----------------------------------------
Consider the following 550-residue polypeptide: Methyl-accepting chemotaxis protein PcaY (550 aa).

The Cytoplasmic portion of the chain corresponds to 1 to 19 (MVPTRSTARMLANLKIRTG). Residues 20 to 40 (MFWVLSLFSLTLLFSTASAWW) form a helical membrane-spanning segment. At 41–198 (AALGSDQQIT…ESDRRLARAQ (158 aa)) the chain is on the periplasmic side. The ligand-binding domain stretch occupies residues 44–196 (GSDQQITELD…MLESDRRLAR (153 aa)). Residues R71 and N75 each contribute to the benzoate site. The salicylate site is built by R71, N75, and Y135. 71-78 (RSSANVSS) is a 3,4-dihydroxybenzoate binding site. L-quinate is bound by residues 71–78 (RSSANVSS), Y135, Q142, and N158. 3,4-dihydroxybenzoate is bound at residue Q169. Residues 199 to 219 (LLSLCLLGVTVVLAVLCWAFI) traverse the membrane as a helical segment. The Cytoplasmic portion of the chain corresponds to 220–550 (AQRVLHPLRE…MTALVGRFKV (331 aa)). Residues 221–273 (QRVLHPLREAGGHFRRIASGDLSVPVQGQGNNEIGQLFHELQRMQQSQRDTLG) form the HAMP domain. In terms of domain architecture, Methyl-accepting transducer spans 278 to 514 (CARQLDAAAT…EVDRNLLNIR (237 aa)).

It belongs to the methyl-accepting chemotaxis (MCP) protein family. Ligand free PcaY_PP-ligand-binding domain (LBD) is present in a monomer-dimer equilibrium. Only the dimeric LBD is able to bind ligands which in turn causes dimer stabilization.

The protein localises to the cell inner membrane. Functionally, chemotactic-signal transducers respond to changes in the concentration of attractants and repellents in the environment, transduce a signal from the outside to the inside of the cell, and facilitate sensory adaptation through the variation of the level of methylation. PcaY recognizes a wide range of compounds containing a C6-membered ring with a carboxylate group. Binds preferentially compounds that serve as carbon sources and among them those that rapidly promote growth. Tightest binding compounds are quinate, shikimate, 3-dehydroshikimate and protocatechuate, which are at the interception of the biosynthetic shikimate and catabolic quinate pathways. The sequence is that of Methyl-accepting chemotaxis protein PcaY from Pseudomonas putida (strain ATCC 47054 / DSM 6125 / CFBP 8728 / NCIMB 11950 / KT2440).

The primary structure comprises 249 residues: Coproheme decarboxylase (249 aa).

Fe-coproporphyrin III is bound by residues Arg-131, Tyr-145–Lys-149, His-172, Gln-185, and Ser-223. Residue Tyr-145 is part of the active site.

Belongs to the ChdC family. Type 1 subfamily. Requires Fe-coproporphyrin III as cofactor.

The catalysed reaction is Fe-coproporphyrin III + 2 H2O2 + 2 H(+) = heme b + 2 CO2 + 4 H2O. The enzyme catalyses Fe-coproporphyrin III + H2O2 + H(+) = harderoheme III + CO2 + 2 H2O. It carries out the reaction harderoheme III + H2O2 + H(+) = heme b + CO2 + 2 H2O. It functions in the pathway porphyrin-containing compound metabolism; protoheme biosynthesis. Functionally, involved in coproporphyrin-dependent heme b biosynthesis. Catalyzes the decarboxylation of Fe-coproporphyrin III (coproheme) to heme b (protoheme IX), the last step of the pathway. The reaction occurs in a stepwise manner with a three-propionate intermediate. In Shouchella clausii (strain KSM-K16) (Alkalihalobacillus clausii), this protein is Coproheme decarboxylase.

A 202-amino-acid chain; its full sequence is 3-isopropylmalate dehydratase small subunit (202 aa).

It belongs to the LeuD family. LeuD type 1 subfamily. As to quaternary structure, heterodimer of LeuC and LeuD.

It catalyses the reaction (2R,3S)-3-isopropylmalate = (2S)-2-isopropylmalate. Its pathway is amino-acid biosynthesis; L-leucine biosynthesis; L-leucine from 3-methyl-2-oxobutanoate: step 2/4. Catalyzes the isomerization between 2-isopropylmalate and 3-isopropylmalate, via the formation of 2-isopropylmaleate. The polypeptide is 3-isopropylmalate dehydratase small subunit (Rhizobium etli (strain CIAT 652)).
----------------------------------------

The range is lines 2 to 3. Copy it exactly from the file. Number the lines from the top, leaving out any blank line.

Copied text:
The Cytoplasmic portion of the chain corresponds to 1 to 19 (MVPTRSTARMLANLKIRTG). Residues 20 to 40 (MFWVLSLFSLTLLFSTASAWW) form a helical membrane-spanning segment. At 41–198 (AALGSDQQIT…ESDRRLARAQ (158 aa)) the chain is on the periplasmic side. The ligand-binding domain stretch occupies residues 44–196 (GSDQQITELD…MLESDRRLAR (153 aa)). Residues R71 and N75 each contribute to the benzoate site. The salicylate site is built by R71, N75, and Y135. 71-78 (RSSANVSS) is a 3,4-dihydroxybenzoate binding site. L-quinate is bound by residues 71–78 (RSSANVSS), Y135, Q142, and N158. 3,4-dihydroxybenzoate is bound at residue Q169. Residues 199 to 219 (LLSLCLLGVTVVLAVLCWAFI) traverse the membrane as a helical segment. The Cytoplasmic portion of the chain corresponds to 220–550 (AQRVLHPLRE…MTALVGRFKV (331 aa)). Residues 221–273 (QRVLHPLREAGGHFRRIASGDLSVPVQGQGNNEIGQLFHELQRMQQSQRDTLG) form the HAMP domain. In terms of domain architecture, Methyl-accepting transducer spans 278 to 514 (CARQLDAAAT…EVDRNLLNIR (237 aa)).

It belongs to the methyl-accepting chemotaxis (MCP) protein family. Ligand free PcaY_PP-ligand-binding domain (LBD) is present in a monomer-dimer equilibrium. Only the dimeric LBD is able to bind ligands which in turn causes dimer stabilization.